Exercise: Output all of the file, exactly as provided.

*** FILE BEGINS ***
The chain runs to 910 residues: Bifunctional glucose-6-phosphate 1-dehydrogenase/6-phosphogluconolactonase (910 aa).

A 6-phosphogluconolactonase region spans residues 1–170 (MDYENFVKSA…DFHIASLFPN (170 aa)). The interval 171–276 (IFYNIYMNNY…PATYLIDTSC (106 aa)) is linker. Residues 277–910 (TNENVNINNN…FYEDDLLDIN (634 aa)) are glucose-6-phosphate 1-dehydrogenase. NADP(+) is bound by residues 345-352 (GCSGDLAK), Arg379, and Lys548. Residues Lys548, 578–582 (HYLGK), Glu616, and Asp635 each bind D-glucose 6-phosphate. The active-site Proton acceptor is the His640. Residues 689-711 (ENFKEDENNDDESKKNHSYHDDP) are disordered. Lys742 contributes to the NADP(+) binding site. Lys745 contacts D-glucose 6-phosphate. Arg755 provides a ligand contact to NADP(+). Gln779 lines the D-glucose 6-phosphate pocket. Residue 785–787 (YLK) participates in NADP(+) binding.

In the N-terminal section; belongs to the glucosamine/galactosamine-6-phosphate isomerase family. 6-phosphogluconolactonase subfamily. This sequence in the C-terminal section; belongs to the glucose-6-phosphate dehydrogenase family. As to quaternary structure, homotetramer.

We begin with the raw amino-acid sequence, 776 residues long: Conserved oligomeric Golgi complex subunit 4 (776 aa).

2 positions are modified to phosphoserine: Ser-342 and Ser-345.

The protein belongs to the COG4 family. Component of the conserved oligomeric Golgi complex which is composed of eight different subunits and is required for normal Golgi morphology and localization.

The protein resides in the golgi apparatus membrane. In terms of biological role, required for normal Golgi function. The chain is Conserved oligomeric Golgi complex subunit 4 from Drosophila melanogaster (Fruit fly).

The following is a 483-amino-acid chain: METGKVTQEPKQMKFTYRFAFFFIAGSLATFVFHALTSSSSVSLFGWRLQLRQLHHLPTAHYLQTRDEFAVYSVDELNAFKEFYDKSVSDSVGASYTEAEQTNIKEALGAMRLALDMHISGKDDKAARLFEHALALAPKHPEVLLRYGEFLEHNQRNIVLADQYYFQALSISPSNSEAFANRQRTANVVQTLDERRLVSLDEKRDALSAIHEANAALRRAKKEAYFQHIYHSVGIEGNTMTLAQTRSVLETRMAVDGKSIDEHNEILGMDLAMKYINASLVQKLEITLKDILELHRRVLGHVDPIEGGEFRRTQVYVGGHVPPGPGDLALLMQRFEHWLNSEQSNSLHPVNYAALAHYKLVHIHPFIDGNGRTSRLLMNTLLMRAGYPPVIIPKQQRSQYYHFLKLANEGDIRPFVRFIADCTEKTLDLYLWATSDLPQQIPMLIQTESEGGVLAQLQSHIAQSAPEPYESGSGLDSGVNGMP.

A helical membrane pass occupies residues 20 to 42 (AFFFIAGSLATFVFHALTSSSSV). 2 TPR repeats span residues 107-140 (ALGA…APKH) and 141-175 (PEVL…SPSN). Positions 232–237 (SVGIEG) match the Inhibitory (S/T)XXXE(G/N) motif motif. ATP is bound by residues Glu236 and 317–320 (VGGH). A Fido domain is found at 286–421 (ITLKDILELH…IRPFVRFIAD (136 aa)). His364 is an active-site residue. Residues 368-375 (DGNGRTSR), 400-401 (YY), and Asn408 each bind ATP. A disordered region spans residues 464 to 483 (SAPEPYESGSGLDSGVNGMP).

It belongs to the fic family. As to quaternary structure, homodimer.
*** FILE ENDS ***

The chain runs to 910 residues: Bifunctional glucose-6-phosphate 1-dehydrogenase/6-phosphogluconolactonase (910 aa).

A 6-phosphogluconolactonase region spans residues 1–170 (MDYENFVKSA…DFHIASLFPN (170 aa)). The interval 171–276 (IFYNIYMNNY…PATYLIDTSC (106 aa)) is linker. Residues 277–910 (TNENVNINNN…FYEDDLLDIN (634 aa)) are glucose-6-phosphate 1-dehydrogenase. NADP(+) is bound by residues 345-352 (GCSGDLAK), Arg379, and Lys548. Residues Lys548, 578–582 (HYLGK), Glu616, and Asp635 each bind D-glucose 6-phosphate. The active-site Proton acceptor is the His640. Residues 689-711 (ENFKEDENNDDESKKNHSYHDDP) are disordered. Lys742 contributes to the NADP(+) binding site. Lys745 contacts D-glucose 6-phosphate. Arg755 provides a ligand contact to NADP(+). Gln779 lines the D-glucose 6-phosphate pocket. Residue 785–787 (YLK) participates in NADP(+) binding.

In the N-terminal section; belongs to the glucosamine/galactosamine-6-phosphate isomerase family. 6-phosphogluconolactonase subfamily. This sequence in the C-terminal section; belongs to the glucose-6-phosphate dehydrogenase family. As to quaternary structure, homotetramer.

We begin with the raw amino-acid sequence, 776 residues long: Conserved oligomeric Golgi complex subunit 4 (776 aa).

2 positions are modified to phosphoserine: Ser-342 and Ser-345.

The protein belongs to the COG4 family. Component of the conserved oligomeric Golgi complex which is composed of eight different subunits and is required for normal Golgi morphology and localization.

The protein resides in the golgi apparatus membrane. In terms of biological role, required for normal Golgi function. The chain is Conserved oligomeric Golgi complex subunit 4 from Drosophila melanogaster (Fruit fly).

The following is a 483-amino-acid chain: METGKVTQEPKQMKFTYRFAFFFIAGSLATFVFHALTSSSSVSLFGWRLQLRQLHHLPTAHYLQTRDEFAVYSVDELNAFKEFYDKSVSDSVGASYTEAEQTNIKEALGAMRLALDMHISGKDDKAARLFEHALALAPKHPEVLLRYGEFLEHNQRNIVLADQYYFQALSISPSNSEAFANRQRTANVVQTLDERRLVSLDEKRDALSAIHEANAALRRAKKEAYFQHIYHSVGIEGNTMTLAQTRSVLETRMAVDGKSIDEHNEILGMDLAMKYINASLVQKLEITLKDILELHRRVLGHVDPIEGGEFRRTQVYVGGHVPPGPGDLALLMQRFEHWLNSEQSNSLHPVNYAALAHYKLVHIHPFIDGNGRTSRLLMNTLLMRAGYPPVIIPKQQRSQYYHFLKLANEGDIRPFVRFIADCTEKTLDLYLWATSDLPQQIPMLIQTESEGGVLAQLQSHIAQSAPEPYESGSGLDSGVNGMP.

A helical membrane pass occupies residues 20 to 42 (AFFFIAGSLATFVFHALTSSSSV). 2 TPR repeats span residues 107-140 (ALGA…APKH) and 141-175 (PEVL…SPSN). Positions 232–237 (SVGIEG) match the Inhibitory (S/T)XXXE(G/N) motif motif. ATP is bound by residues Glu236 and 317–320 (VGGH). A Fido domain is found at 286–421 (ITLKDILELH…IRPFVRFIAD (136 aa)). His364 is an active-site residue. Residues 368-375 (DGNGRTSR), 400-401 (YY), and Asn408 each bind ATP. A disordered region spans residues 464 to 483 (SAPEPYESGSGLDSGVNGMP).

It belongs to the fic family. As to quaternary structure, homodimer.